What’s to like?
Spin-off project from TesseracT’s singer that takes the music in a more ambient and experimental direction, and has resulted in an album that
I’ve found to be an uplifting and incredibly rewarding experience with each successive listen. An unexpected contender for one of my albums of the year!
The low down
Things have been a bit quiet on the Kscope label this year, with only a handful of releases so far, so it’s good to see them ramping up their schedule for the second half of the year, what with Paul Draper’s Spooky Action album (reviewed here), and now taking White Moth Black Butterfly under their wing and releasing that project’s second album Atone.
One of the reasons I threw my lot in with Kscope, was that the label has a knack for introducing me to bands that have previously passed me by, and while I’m very familiar with Daniel Tompkins as the singer with prog-metallers TesseracT, I assumed the Atone album was brand new side project. Not so, apparently. White Moth Black Butterfly previously released a debut album four years ago, albeit on a different label, so once again I arrive late to the party!
But having listened to their newly released album Atone, perhaps the party has wound down into the wee small hours, because this is one of the most relaxing and uplifting albums I’ve heard in a while.
It’s a world away from the more intense vibe of TesseracT, but still has the same melodic sensibility, and you can quickly recognise Tompkins’ voice and way of phrasing his lyrics. But this isn’t a solo project, as he’s brought his Skyharbour collaborator, guitarist Keshav Dhar on board, and the pair of them have worked up an album that is much more than the sum of its two principals.
From the eye-catching artwork on the album cover, to browsing through the photography in the booklet, and then listening to the actual music, this feels like a work of considerable thought and substance.
It feels like a complete set of songs, which flow from start to finish, and has an underlying theme of how we experience loss and hope. The front cover represents the beauty of nature balanced against the harsh reality of life, and for me it felt like a strong metaphor for how I approach music, as an escape from the sometimes impenetrable and unfathomable difficulties of the real world. And perhaps I’m pushing the envelope here, but my experience of Atone, after a lot of listening, is that it’s a healing album.
However, it’s not some fluffy new age knock-off with a few ambient beats thrown in for good measure. You can clearly hear the hard work that the writers have put in to give each song exactly what it needs to make its impression on the listener, but without over-working the song’s sound and arrangement. While the pre-release PR has played up the ambient nature of the album, I think the description falls somewhat short of the finished work and does it a disservice.
Tompkins has an exceptional voice, already used to great effect in the TesseracT, and my admiration for his talent has just gone up a notch after listening to this album. He takes his voice as his instrument and has used it in new ways to create a different style of music. You can hear him exploring and stretching his ability in a way that brings a warmth and humanity to the music. And that vibe is enhanced by the contributions of co-vocalist Jordan Turner, who brings a breathy, dreamy quality to the music.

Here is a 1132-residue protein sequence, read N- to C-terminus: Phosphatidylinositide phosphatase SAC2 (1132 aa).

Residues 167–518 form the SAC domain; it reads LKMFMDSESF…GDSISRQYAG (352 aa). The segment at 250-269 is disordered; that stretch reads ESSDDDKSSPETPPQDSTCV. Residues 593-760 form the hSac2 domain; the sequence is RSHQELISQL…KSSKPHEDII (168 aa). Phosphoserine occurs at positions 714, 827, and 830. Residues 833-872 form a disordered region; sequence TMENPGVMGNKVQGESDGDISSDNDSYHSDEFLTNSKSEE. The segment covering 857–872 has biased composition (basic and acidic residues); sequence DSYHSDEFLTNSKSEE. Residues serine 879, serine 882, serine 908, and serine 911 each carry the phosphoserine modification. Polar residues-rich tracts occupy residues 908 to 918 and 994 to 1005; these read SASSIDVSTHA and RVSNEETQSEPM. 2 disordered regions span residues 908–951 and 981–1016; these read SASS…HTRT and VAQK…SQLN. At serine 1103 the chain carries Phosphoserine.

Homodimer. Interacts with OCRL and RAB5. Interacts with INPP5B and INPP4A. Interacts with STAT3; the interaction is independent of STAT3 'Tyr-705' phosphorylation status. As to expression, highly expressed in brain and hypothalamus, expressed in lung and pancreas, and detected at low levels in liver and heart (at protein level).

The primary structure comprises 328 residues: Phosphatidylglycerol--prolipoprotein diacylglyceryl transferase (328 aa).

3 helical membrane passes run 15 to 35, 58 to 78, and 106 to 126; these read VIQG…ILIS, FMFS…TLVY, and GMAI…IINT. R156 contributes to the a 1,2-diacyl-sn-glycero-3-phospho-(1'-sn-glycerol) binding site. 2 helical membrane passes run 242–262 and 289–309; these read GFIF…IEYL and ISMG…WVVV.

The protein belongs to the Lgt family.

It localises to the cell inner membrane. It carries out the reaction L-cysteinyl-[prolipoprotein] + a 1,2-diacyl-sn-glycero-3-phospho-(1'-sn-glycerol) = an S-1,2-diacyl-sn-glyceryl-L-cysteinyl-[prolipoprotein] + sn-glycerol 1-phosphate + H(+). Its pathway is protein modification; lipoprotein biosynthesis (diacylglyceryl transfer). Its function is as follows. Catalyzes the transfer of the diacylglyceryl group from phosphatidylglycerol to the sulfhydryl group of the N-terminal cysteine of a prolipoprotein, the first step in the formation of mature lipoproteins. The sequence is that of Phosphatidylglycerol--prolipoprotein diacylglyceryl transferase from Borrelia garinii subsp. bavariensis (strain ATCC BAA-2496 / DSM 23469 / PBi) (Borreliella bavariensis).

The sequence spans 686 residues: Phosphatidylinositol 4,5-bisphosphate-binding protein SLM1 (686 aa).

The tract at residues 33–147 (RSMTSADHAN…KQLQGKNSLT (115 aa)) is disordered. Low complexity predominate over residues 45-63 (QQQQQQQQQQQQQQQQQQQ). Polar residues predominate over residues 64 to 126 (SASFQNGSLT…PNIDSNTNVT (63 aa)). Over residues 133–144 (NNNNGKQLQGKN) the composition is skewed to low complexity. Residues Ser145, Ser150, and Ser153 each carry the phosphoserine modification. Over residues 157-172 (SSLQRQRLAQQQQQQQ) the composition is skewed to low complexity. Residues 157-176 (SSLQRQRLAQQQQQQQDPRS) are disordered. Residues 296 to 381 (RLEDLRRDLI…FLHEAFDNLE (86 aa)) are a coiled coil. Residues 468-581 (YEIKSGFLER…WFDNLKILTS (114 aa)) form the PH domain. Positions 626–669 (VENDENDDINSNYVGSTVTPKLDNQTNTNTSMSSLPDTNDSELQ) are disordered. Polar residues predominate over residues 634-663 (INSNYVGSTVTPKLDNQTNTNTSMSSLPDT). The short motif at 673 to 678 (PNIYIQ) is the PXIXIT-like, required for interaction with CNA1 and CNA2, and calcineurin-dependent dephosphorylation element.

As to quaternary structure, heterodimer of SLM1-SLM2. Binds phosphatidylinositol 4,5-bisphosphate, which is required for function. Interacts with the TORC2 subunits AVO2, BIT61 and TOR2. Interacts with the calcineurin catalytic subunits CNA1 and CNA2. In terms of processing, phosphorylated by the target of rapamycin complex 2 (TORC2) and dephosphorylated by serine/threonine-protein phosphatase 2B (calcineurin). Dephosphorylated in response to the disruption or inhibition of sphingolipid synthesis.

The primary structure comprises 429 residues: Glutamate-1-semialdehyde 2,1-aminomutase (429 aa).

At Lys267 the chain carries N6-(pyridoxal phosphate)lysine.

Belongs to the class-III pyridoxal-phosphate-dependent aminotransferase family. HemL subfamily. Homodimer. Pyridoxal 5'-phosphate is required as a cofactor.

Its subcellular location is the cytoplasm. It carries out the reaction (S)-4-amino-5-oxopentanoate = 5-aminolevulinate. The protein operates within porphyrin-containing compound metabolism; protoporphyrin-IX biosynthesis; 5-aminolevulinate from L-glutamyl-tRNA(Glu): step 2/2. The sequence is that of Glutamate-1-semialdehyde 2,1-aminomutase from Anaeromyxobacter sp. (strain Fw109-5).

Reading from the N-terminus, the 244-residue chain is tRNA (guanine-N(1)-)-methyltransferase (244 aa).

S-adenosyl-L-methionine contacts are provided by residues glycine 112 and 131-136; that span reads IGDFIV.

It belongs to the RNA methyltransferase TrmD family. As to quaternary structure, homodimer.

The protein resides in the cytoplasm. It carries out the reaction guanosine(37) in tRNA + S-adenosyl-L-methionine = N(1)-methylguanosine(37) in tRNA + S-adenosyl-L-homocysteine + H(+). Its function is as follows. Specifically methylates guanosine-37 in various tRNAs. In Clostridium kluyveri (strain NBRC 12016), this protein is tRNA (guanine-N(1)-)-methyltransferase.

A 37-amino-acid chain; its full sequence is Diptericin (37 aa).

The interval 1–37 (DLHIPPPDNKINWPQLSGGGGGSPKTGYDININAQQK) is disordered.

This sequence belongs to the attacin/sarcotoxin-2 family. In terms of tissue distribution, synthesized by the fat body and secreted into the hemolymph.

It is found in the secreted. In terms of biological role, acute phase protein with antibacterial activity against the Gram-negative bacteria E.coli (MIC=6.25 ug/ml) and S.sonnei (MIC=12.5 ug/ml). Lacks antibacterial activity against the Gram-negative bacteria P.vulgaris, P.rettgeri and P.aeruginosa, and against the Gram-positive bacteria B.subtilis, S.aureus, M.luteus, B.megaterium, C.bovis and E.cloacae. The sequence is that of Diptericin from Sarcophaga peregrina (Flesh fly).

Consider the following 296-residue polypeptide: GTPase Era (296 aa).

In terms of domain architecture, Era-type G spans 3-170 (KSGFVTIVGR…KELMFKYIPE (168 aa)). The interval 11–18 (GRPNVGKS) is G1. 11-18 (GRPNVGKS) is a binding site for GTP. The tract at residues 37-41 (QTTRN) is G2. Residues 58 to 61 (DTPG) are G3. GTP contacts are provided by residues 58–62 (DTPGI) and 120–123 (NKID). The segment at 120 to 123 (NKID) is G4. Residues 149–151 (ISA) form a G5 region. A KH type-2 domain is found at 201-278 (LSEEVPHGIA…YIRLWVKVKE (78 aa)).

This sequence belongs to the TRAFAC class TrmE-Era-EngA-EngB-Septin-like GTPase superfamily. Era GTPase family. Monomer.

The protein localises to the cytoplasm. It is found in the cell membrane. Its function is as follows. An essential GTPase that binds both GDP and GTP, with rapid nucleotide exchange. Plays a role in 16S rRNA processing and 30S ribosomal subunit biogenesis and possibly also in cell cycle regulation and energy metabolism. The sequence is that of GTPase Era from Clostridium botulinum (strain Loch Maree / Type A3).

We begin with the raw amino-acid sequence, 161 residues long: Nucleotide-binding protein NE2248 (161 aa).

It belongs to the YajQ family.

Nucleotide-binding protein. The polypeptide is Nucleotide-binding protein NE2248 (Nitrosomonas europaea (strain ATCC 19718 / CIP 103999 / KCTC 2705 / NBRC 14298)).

Here’s a the promo video for the track Tempest, which is a good starting point:
Given how much the PR has played up Tompkins’ role, I was expecting him to lead the vocals, with some back-up from Turner, but in fact they pretty much share it all from start to finish, and that’s what make the album such a success. Their voices perfectly complement one another – no gruff versus smooth contrasts here – and combined, their singing is adds yet more subtle layers to the sound, rather than music with singers added on as an after-thought.
Similarly, while Dhar’s guitar work underpins a lot of the music, but is so deeply immersed within the mix that it becomes part of the overall sound. It’s so deceptively understated that there are times when you wonder if there’s any guitar playing at all, and then you’ll hear a delicately picked phrase rising to the surface. Bass and drumming contributions are also sympathetic to widescreen nature of the music, underpinning the melodies but very much layered into the overall sound.
And the music is a real treat on the headphones. It’s been so well mixed, with a fine balance between clarity and detail, and deep bass adding presence. If you’re familiar with the sound mix on TesseracT’s albums, you’ll know what I mean. Atone has a rich, almost ethereal sound to it that brings out ever more detail each time you listen to it, and hearing the vocal duets panning from side to side on the headphones is incredibly enjoyable and relaxing.
The other interesting aspect of this album is its running time – only 37 minutes, even though there are eleven tracks. Some might feel that this is a little on the short side, but after several listens, my feeling is why extend an album that clearly feels complete as the closing track fades out.
Atone is a mature piece of work that sounds great as soon as you start listening to it, but grows on you with continued listening, in a way that is natural and organic. The more you play it the more it becomes entwined in your sense of well-being, and it can become addictive. I found myself drawn to it again and again, in the same way that I did with the Storm Corrosion collaboration between Steven Wilson and Mikael Akerfeldt (reviewed here). Yet while that album mixed beauty and darkness, Atone has been a completely positive and uplifting experience for me.
A surprise contender for my album of the year, and highly recommended